Proponents of this new technology say it is allowing us to see and measure things as never before — much as the microscope allowed scientists to examine the mysteries of life at the cellular level. Big Data, they say, will open the door to making smarter decisions in every field from business and biology to public health and energy conservation.
Why It Matters
The Obama 2012 campaign used data analytics and the experimental method to assemble a winning coalition vote by vote. In doing so, it overturned the long dominance of TV advertising in U.S. politics and created something new in the world: a national campaign run like a local ward election, where the interests of individual voters were known and addressed.
Read the articles:
Source: Technology Review
University – A thing of the past? Source: Observer
Two years ago, I sat in the back seat of a Toyota Prius in a rooftop car park in California and gripped the door handle as the car roared away from the kerb, headed straight towards the roof’s edge and then at the last second sped around a corner without slowing down. There was no one in the driver’s seat.
It was the prototype of Google’s self-driving car and it felt a bit like being Buck Rogers and catapulted into another century. Later, I listened to Sebastian Thrun, a German-born professor of artificial intelligence at Stanford University, explain how he’d built it, how it had already clocked up 200,000 miles driving around California, and how one day he believed it would mean that there would be no traffic accidents.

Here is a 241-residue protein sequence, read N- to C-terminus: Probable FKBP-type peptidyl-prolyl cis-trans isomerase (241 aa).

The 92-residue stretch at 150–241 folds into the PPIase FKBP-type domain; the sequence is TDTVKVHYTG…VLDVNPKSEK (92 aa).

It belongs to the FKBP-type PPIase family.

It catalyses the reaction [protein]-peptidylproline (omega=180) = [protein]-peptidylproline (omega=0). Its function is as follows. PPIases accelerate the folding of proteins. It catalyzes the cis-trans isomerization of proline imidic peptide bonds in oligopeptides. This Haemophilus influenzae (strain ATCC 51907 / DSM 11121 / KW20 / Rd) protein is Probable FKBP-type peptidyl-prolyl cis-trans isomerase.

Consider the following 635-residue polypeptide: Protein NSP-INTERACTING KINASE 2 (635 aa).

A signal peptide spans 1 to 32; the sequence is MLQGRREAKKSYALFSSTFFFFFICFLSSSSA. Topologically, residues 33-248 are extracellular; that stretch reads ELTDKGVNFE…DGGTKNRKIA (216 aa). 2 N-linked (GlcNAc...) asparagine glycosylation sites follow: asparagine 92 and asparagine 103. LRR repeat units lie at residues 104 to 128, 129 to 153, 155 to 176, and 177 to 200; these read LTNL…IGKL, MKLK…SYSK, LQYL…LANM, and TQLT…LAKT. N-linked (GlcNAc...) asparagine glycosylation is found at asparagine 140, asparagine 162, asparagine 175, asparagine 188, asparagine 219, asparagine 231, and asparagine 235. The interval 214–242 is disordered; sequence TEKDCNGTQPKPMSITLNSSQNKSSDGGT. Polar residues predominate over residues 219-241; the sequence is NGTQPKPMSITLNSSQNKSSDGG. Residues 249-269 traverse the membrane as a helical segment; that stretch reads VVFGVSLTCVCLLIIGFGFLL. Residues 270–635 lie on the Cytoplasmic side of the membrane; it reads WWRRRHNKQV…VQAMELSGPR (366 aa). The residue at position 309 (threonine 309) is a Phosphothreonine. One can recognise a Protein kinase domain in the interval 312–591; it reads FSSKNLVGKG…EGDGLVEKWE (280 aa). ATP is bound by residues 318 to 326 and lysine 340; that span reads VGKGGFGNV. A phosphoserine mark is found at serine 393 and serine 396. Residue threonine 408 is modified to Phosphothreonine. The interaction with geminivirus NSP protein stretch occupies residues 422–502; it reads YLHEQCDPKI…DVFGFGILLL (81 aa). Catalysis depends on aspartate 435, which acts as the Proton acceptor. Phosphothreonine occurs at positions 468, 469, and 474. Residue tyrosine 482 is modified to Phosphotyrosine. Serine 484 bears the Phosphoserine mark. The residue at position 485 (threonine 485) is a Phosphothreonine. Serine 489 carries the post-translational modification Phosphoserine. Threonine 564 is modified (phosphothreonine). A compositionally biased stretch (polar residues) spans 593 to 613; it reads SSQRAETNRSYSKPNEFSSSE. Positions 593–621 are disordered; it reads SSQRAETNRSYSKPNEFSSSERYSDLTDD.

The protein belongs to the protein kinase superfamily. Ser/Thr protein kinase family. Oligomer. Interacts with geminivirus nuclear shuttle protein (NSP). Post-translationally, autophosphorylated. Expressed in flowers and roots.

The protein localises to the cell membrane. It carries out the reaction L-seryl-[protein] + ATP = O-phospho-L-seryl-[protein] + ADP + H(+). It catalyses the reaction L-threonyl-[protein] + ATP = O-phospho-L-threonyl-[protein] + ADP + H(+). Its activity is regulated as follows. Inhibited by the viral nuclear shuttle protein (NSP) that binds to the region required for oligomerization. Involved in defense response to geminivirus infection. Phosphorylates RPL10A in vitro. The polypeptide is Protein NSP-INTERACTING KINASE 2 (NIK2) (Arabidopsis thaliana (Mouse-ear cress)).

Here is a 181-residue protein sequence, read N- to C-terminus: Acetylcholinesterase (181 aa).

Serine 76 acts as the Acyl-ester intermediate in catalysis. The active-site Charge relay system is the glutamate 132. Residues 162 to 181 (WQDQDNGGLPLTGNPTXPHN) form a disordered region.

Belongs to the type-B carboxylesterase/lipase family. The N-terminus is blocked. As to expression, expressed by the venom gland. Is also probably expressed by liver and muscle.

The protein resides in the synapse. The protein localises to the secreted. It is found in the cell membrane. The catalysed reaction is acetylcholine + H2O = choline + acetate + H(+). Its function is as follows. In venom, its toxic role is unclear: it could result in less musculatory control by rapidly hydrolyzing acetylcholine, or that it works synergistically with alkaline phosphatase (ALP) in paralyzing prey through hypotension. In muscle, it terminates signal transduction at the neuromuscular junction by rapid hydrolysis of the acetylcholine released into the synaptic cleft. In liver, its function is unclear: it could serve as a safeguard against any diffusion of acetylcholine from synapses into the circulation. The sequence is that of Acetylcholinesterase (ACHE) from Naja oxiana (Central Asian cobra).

A few months later, the New York Times revealed that Thrun was the head of Google’s top-secret experimental laboratory Google X, and was developing, among other things, Google Glasses – augmented reality spectacles. And then, a few months after that, I came across Thrun again.
The self-driving car, the glasses, Google X, his prestigious university position – they’d all gone. He’d resigned his tenure from Stanford, and was working just a day a week at Google. He had a new project. Though he didn’t call it a project. “It’s my mission now,” he said. “This is the future. I’m absolutely convinced of it.” Den Rest des Beitrags lesen »
Source: The New York Times
I recently asked to see the information held about me by the Acxiom Corporation, a database marketing company that collects and sells details about consumers’ financial status, shopping and recreational activities to banks, retailers, automakers and other businesses. In investor presentations and interviews, Acxiom executives have said that the company — the subject of a Sunday Business article last month — has information on about 500 million active consumers worldwide, with about 1,500 data points per person. Acxiom also promotes a program for consumers who wish to see the information the company has on them.
From the Blog: Funkensprungnuts
Some years ago an engineer at Google told me why Google wasn’t collecting information linked to people’s names. “We don’t want the name. The name is noise.” There was enough information in Google’s large database of search queries, location, and online behavior, he said, that you could tell a lot about somebody through indirect means.
The point was that actually finding out people’s names isn’t necessary for sending them targeted ads. It can probably lead to trouble, as Google’s own adventures in Wi-Fi snooping show. Even without knowing your name, increasingly, everything about you is out there. Whether and how you guard your privacy in an online world we are building up every day has become increasingly urgent.
“Privacy is a source of tremendous tension and anxiety in Big Data,”